Defending champions Novak Djokovic and Samantha Stosur were on hand Thursday as the draws for this year's U.S. Open unfolded. When the chips settled, we got two fairly lopsided draws, the result of a certain snarling Spaniard's absence on the men's side and sheer luck for the women. Here's how the draws broke down. Play kicks off Monday, Aug. 27.
Federer's half: The big question going into the men's draw was where Andy Murray would fall. The No. 3 seed landed in Federer's half, so if the seeds hold, we'd get a rematch of the Wimbledon and Olympic finals in the U.S. Open semis. Given the exclamation point Federer put on his only U.S. Open lead-up, winning the title in Cincinnati without getting broken (and only facing three break points through the week), his road to the semifinal is relatively clear of anyone who could beat him in a best-of-five format. Federer could face Mardy Fish in the fourth round, and Fish played him tough in their quarterfinal clash in Cincy. But with Federer's projected quarterfinal opponent, Tomas Berdych, struggling for wins since the French Open, Fed looks like a safe bet to reach the semis.
Whether he'll face Murray there is more an open question. The Brit lost to Jeremy Chardy in straight sets in Cincinnati, a loss that he blames on his inability to adjust to the hardcourts after over a month on grass, and the fact that Chardy has played some very good tennis as of late. The loss is no reason to panic, but it does mean Murray will go into the U.S. Open with a mere two hardcourt matches under his belt. He'll need some relatively easy matches early to get into rhythm and he's avoided the dangerous floaters early: he'll start his campaign off against Alex Bogomolov Jr. and is projected to meet Ivan Dodig and Feliciano Lopez in the second and third round. From there the competition level ratchets up. Murray could face Milos Raonic in the fourth round -- the young Canadian is primed for a major scalp at a Slam -- and he could get the always explosive Jo-Wilfried Tsonga in the quarterfinals. Tsonga hasn't beaten Murray since 2008, but that sole win was on hardcourts at the Australian Open.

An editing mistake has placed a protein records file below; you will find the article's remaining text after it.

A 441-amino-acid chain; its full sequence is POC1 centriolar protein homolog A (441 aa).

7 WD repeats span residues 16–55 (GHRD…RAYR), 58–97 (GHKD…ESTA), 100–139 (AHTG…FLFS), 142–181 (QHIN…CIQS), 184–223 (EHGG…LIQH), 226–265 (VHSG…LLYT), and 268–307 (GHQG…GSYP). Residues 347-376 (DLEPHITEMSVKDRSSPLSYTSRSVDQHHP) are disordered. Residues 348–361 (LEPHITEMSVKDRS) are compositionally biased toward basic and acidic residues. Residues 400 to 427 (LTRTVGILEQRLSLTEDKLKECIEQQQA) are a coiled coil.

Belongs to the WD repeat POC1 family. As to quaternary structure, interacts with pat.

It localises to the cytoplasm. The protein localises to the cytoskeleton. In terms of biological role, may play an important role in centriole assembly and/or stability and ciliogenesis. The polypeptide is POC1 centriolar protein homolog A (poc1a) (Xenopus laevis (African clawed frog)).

Djokovic's half: The No. 2 seed will breathe a sigh of relief knowing he won't have to face either Federer or Murray until the final, but his half of the draw is a bit of a free-for-all. This is where the loss of Rafael Nadal is the most jarring. Djokovic's quarter features Juan Martin del Potro, who is struggling with a left-wrist injury that has hampered his backhand. The other half of the draw, anchored by No. 4 seed David Ferrer and No. 8 Janko Tipsarevic is a mish-mash of players who are primed to make a career run in Rafa's absence. In particular, keep an eye out for John Isner. If he can keep his early round matches drama-free (a big ask for him at the majors), there's no reason he can't make the semifinals. Isner's projected route: Malisse, Nieminen, Kohlschreiber, Tipsarevic, Ferrer. That's doable for the big-hitting American No. 1.
First round matches to watch: Juan Martin del Potro vs. David Nalbandian, Tomas Berdych vs. David Goffin, Grigor Dimitrov vs. Benoit Paire, Ernests Gulbis vs. Tommy Haas, Sam Querrey vs. Lu Yen-Hsun, Jack Sock vs. Florian Mayer, James Blake vs. Lukas Lacko, Brian Baker vs. Jan Hajek, Ryan Harrison vs. Benjamin Becker.
Potential early matches to watch: Janko Tipsarevic vs. Brian Baker (second round), Juan Martin del Potro vs. Ryan Harrison (second round), Andy Roddick vs. Bernard Tomic (second round), Alexander Dolgopolov vs. Marcos Baghdatis (second round), Mardy Fish vs. Gilles Simon (third round), Sam Querrey vs. Tomas Berdych (third round), John Isner vs. Philipp Kohlschreiber (third round), Richard Gasquet vs. Tommy Haas (third round), Lleyton Hewitt vs. David Ferrer (third round).
My pick: Federer def. Djokovic.